Got a communication problem?

“The less people know the more they yell.” ~ Seth Godin

For more than 30 years (wow that’s hard to admit) it’s been my privilege to work with a lot of different businesses. Regardless of the industry or the project, one consistent problem is ALWAYS identified.

Senior leaders, middle managers, or frontline team members, all bring it up at some point.

And once it comes up, the examples of whom it impacts and how it impacts them flow freely…

There’s a real lack of communication around here.” Followed by examples of things that people feel they don’t hear that prevent them from doing their best work.

No one ever tells us anything that we need to know.” Followed by examples of consequences experienced because someone didn’t know something they needed to know at the right time.

The fill-in-the-blank department or team never tells us anything.” Followed by examples of real or perceived impacts that arose because information arrived late or was insufficient.

That problem is, you guessed it (of course the title sort of gave it away)—COMMUNICATION.

I’ve identified three reasons why this appears to be the one true certainty in life and why it is so often seen as a problem in credit unions:

  1. The Silo Problem — the credit union business tends to focus operations within individual business units. The separation of the people involved in different stages of the process often leads to miscommunication and/or a lack of communication in a timely manner.
  1. The Waterfall Problem — communication often flows from top to bottom. The waterfall problem occurs when messages don’t flow down the line, a process that is often relied upon for sharing information with mid-level and frontline employees in many credit unions.
  1. The Easy Excuse Problem — communication often becomes the easy excuse for misunderstandings, frustrations, and problems. In fact many problems can be traced to misalignment of available information with needed information, but that doesn’t mean communication is the root cause of the problem.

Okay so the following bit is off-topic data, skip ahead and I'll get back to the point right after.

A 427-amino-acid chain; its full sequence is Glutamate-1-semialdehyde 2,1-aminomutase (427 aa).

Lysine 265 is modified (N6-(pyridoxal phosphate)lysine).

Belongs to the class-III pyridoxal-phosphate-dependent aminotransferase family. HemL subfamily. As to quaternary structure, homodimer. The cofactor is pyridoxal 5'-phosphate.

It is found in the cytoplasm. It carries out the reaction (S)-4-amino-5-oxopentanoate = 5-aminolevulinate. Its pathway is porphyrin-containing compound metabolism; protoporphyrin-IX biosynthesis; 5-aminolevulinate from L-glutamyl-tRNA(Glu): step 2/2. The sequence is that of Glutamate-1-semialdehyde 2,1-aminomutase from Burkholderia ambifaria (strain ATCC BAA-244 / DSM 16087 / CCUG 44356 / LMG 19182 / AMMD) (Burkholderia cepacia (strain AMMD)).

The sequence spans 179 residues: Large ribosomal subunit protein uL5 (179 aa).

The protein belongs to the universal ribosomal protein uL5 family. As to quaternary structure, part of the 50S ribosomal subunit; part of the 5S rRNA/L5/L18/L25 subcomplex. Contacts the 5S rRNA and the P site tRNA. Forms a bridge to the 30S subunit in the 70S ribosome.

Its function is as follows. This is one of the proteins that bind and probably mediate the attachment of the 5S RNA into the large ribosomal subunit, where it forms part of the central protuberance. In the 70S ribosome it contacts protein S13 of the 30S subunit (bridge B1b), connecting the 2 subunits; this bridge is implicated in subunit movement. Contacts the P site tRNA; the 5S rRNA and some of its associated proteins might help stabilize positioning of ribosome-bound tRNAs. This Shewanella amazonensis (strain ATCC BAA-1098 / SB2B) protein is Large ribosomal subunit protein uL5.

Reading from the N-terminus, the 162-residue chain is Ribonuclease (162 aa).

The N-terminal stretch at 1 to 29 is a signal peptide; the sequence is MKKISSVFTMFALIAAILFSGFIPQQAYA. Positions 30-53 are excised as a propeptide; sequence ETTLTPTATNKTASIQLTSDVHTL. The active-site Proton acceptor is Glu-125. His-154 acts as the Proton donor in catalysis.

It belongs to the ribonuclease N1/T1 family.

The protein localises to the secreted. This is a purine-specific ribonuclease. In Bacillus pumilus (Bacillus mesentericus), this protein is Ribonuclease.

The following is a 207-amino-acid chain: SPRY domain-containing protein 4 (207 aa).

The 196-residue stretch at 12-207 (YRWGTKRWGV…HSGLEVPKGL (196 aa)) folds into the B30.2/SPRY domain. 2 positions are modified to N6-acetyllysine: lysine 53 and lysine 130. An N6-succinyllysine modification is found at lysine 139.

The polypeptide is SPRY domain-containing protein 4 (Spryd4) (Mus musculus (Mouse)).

In fact, the real problem is something closer to what blog author James Clear described in a recent post:

Everybody already knows that’ is very different from ‘Everybody already does that.’ Just because a solution is known doesn’t mean it is utilized.”

The reality is that everybody knows how to communicate and recognizes the value of complete and timely information. But that doesn’t mean that everyone takes action to make that happen.

That’s why you need to be proactive in solving the communication problem: Define a simple set of steps and follow them regularly to guide all communications.

Here are three possible approaches for you to consider:

  1. Create a list of 3-5 questions everyone agrees to use so that communication is timely, on point, and directed to the right audience(s);
  2. Develop a set of 3-5 beliefs or commitments that everyone agrees to that are intended to engage everyone in improving communication; or
  3. Define a set of 3-5 guidelines that everyone agrees to follow when communicating within the credit union.

The Bottom Line: The communication process is far too important to be left to chance. Take action to define an approach that will get your team on the same page so you can break down the silos, keep the waterfall flowing freely, and remove the easy excuses.

Michael Hudson

Michael Hudson

Dr. Michael Hudson started his first business when he was just 7 years old...riding his bicycle from house to house selling greeting cards and holiday gifts. Since then he ... Web: Details